Private Client Services Update – Adding Value as Trustee of a Life Insurance Trust

    By Robert C. Goodman Jr., Estate, Trust & Wealth Transfer

    Over the last few months, as either an advisor or trustee, I have been reviewing various existing and proposed life insurance policies, both conventional and universal life. In each case, my starting point has been to think about the purpose of the policy, the risk tolerance of the client or trust and the assumptions on which the income projections of the policy are based. Often this process involves having the insurance agent run new projections for a policy.

    The current environment with low-interest rates is by necessity changing the way that all of us need to evaluate the performance of insurance policies. In fact, one of the local companies recently put out a “Due Care Bulletin” that discussed the impact of low-interest rates on life insurance products. The long and short is that, as a trustee or an advisor, we need to recognize that future performance, at least for some period of time, is going to be affected by this change in the marketplace.

    The other interesting point is that there are a number of products on the marketplace that can help policyholders to deal with the volatility of market returns. I will discuss a couple of these below.

    The starting point is to analyze the purpose of the policy. For example, what amount of the proceeds is “mission critical” and what amount is “icing on the cake.” Then it is important to understand the math of a life insurance policy, particularly how much is charged monthly, quarterly or annually against the premium or cash value to pay for the life insurance component. For example, in analyzing a universal life policy, you will see that there is a stated charge for the life insurance portion of the policy. The insurance company deducts this charge annually before funds are available to increase cash value or otherwise benefit the policy.

    Next, we should look at what net annual rate of return is really needed for the policy to perform at the level that our client needs or wants, which are two distinct concepts, and what is the risk tolerance of our client.

    Once you have a target range for an average annual return, the next step is to look at what tools may be available from the life insurance company to increase the likelihood of obtaining that performance objective. For example, one insurance company product that we recently looked at offers an S&P type of index fund with a 1% floor and an 11% cap. The effect of this collar is that the portion of the account invested in this fund can never have a negative return. Since there is always is a fixed charge for life insurance policies, avoiding a negative return can have a meaningful positive impact. For example, if the timing of the periodic charge is such that it occurs on a down day in the market, there can be a significant negative impact on returns.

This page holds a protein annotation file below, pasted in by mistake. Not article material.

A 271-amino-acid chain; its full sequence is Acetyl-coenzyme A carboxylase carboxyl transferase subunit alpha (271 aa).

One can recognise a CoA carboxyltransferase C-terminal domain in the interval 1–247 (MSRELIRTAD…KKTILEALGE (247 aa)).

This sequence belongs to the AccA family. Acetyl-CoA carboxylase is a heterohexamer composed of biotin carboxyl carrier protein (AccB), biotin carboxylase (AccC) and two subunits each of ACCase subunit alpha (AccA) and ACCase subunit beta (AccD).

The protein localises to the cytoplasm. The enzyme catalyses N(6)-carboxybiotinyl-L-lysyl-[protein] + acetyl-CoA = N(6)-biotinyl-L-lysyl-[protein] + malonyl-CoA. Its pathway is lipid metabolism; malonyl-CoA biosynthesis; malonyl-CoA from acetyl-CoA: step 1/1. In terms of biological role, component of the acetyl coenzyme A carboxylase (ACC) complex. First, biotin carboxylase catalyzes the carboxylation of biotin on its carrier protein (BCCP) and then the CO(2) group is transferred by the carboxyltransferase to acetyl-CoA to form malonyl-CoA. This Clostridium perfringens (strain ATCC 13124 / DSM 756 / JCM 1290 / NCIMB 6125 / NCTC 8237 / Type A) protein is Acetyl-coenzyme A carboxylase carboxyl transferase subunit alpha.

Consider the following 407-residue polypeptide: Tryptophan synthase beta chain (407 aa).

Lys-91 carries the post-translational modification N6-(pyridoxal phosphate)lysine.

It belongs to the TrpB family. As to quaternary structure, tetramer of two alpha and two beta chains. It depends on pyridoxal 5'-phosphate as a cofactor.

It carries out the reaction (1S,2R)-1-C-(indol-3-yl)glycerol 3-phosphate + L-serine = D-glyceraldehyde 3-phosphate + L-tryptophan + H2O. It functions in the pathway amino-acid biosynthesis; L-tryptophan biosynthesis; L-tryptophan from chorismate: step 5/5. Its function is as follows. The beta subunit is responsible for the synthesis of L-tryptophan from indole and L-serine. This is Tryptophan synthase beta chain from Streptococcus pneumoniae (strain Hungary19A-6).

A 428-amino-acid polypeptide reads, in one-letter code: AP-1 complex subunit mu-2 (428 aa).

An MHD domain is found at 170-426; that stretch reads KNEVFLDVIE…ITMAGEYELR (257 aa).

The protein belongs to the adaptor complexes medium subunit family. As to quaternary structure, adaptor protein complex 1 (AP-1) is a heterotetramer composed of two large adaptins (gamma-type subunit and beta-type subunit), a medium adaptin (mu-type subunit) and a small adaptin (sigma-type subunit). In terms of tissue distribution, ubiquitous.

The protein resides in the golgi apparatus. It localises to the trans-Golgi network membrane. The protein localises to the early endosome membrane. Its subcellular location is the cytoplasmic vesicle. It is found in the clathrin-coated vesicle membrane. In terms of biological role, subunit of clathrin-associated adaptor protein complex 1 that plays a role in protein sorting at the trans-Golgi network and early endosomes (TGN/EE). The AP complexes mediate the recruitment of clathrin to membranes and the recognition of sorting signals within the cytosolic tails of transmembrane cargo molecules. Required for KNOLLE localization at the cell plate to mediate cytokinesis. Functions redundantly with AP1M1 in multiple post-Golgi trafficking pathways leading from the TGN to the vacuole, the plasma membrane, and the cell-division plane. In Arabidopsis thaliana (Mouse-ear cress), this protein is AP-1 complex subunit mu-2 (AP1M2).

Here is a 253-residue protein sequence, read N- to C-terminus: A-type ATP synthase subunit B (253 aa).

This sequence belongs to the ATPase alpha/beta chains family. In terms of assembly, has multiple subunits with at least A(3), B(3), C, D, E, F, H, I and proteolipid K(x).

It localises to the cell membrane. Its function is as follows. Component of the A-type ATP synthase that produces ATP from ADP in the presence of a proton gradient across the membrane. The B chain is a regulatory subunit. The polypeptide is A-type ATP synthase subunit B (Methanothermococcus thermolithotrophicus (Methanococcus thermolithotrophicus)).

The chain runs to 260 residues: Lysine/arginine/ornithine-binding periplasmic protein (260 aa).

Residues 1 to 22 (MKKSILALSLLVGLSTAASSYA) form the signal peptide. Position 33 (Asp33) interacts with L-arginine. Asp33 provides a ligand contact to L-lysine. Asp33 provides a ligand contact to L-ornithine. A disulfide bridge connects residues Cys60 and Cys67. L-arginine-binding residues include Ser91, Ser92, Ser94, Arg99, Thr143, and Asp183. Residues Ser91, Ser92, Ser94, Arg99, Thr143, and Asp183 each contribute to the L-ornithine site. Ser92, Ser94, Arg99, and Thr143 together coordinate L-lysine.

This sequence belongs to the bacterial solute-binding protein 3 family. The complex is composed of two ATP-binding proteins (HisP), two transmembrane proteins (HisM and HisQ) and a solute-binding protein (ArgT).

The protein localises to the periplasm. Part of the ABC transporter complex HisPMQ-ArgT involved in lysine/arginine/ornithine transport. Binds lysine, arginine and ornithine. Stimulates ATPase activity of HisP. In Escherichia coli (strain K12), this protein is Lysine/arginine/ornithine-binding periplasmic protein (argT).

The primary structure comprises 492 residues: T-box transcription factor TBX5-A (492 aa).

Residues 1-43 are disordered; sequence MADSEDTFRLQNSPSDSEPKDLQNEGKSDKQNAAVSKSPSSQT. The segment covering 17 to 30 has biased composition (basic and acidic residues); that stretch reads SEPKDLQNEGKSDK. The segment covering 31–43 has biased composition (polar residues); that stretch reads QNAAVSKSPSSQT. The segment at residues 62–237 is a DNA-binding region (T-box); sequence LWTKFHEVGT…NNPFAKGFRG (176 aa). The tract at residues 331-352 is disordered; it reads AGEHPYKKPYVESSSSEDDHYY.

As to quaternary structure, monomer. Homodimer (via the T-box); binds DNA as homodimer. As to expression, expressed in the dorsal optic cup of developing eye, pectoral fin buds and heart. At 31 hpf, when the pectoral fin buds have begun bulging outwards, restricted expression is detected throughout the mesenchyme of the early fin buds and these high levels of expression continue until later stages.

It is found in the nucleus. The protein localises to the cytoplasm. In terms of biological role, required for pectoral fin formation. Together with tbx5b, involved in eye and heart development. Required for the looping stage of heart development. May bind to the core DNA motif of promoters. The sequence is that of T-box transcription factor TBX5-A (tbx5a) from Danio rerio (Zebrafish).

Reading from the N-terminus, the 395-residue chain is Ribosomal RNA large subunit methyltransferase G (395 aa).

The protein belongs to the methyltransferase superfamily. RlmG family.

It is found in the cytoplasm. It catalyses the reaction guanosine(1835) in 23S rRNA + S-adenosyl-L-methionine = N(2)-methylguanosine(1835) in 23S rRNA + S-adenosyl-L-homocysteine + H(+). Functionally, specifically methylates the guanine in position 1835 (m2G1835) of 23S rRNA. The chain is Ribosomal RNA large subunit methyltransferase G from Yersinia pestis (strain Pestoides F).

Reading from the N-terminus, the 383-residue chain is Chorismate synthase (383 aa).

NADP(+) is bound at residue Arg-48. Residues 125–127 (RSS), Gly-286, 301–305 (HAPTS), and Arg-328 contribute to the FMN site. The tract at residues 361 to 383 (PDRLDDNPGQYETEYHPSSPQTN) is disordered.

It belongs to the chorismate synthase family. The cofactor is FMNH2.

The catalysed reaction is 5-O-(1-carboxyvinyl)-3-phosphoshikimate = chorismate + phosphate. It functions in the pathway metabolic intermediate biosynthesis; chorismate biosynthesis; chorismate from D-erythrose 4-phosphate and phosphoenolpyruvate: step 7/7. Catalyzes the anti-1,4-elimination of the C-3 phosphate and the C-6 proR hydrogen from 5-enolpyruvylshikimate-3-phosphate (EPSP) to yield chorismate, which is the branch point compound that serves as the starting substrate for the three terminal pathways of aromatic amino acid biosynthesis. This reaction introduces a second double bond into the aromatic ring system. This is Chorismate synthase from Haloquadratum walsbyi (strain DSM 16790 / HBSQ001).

Another tool that same insurance company offered was a bond fund with a floor currently at 21/2%. The price for the floor was the loss of liquidity on funds invested in the bond fund in that those funds were locked into the fund for a long period of time with a 10% per annun withdrawal right. However, since the policyholder is already making a long term investment with a commitment of at least some portion of the portfolio to bonds, this loss of liquidity was almost like a ‘freebie’ in the sense that from an investment point of view you would intend to keep a position covered in bonds anyway. In all cases, all funds are freed up immediately for policy termination or death benefit.

    The point of all of this discussion is not to promote any particular insurance policy but rather to emphasize that, as a trustee, it is our job to look at all the options and constantly to explore new ways of analyzing the effective and proper way to see that the policies are managed. This is an effort between the attorneys, the accountants and insurance agents who make up the team advising clients in these matters.

    Rob Goodman is a partner at Kaufman & Canoles. His practice focuses on commercial transactions including mergers and acquisitions, sales of businesses, commercial and land leases, formation of business entities, major system procurements, and split-up of family businesses. In addition to his commercial work, he works closely with families and family businesses in generational and estate tax planning, other tax issues, family dynamics, and charitable objectives.

    The contents of this publication are intended for general information only and should not be construed as legal advice or a legal opinion on specific facts and circumstances. Copyright 2024.